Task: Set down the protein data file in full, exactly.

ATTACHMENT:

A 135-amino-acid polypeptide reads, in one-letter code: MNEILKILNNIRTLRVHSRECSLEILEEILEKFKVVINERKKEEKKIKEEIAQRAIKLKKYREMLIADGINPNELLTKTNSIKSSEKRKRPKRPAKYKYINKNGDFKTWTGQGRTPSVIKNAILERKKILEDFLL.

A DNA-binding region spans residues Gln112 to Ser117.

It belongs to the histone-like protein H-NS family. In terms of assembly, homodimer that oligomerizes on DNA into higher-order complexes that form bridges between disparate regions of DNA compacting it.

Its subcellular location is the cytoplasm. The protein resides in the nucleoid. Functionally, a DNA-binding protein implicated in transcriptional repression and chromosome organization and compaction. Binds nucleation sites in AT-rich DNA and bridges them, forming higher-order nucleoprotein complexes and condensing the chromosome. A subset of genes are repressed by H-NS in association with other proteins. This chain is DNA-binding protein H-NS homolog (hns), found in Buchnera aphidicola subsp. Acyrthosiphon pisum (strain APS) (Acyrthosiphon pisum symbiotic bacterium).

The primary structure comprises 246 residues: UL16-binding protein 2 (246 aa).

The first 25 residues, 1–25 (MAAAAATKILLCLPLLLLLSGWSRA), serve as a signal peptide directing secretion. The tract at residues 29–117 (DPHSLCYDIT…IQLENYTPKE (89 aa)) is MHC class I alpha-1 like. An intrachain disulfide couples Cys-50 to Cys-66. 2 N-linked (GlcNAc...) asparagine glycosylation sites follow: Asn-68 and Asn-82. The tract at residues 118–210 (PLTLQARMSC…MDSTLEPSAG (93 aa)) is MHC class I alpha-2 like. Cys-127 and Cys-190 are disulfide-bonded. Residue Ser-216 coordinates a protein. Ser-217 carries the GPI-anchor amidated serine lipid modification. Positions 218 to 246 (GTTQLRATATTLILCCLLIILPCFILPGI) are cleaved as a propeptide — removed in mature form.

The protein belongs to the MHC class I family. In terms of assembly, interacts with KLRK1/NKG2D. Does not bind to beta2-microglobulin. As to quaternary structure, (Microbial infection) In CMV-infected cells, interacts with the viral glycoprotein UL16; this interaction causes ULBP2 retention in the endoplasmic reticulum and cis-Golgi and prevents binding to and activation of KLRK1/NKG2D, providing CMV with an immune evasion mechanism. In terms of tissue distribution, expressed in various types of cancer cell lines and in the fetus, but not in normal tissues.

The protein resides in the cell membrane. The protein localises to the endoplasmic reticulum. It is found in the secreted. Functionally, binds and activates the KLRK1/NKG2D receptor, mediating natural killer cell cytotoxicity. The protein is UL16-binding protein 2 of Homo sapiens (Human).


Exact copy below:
A 135-amino-acid polypeptide reads, in one-letter code: MNEILKILNNIRTLRVHSRECSLEILEEILEKFKVVINERKKEEKKIKEEIAQRAIKLKKYREMLIADGINPNELLTKTNSIKSSEKRKRPKRPAKYKYINKNGDFKTWTGQGRTPSVIKNAILERKKILEDFLL.

A DNA-binding region spans residues Gln112 to Ser117.

It belongs to the histone-like protein H-NS family. In terms of assembly, homodimer that oligomerizes on DNA into higher-order complexes that form bridges between disparate regions of DNA compacting it.

Its subcellular location is the cytoplasm. The protein resides in the nucleoid. Functionally, a DNA-binding protein implicated in transcriptional repression and chromosome organization and compaction. Binds nucleation sites in AT-rich DNA and bridges them, forming higher-order nucleoprotein complexes and condensing the chromosome. A subset of genes are repressed by H-NS in association with other proteins. This chain is DNA-binding protein H-NS homolog (hns), found in Buchnera aphidicola subsp. Acyrthosiphon pisum (strain APS) (Acyrthosiphon pisum symbiotic bacterium).

The primary structure comprises 246 residues: UL16-binding protein 2 (246 aa).

The first 25 residues, 1–25 (MAAAAATKILLCLPLLLLLSGWSRA), serve as a signal peptide directing secretion. The tract at residues 29–117 (DPHSLCYDIT…IQLENYTPKE (89 aa)) is MHC class I alpha-1 like. An intrachain disulfide couples Cys-50 to Cys-66. 2 N-linked (GlcNAc...) asparagine glycosylation sites follow: Asn-68 and Asn-82. The tract at residues 118–210 (PLTLQARMSC…MDSTLEPSAG (93 aa)) is MHC class I alpha-2 like. Cys-127 and Cys-190 are disulfide-bonded. Residue Ser-216 coordinates a protein. Ser-217 carries the GPI-anchor amidated serine lipid modification. Positions 218 to 246 (GTTQLRATATTLILCCLLIILPCFILPGI) are cleaved as a propeptide — removed in mature form.

The protein belongs to the MHC class I family. In terms of assembly, interacts with KLRK1/NKG2D. Does not bind to beta2-microglobulin. As to quaternary structure, (Microbial infection) In CMV-infected cells, interacts with the viral glycoprotein UL16; this interaction causes ULBP2 retention in the endoplasmic reticulum and cis-Golgi and prevents binding to and activation of KLRK1/NKG2D, providing CMV with an immune evasion mechanism. In terms of tissue distribution, expressed in various types of cancer cell lines and in the fetus, but not in normal tissues.

The protein resides in the cell membrane. The protein localises to the endoplasmic reticulum. It is found in the secreted. Functionally, binds and activates the KLRK1/NKG2D receptor, mediating natural killer cell cytotoxicity. The protein is UL16-binding protein 2 of Homo sapiens (Human).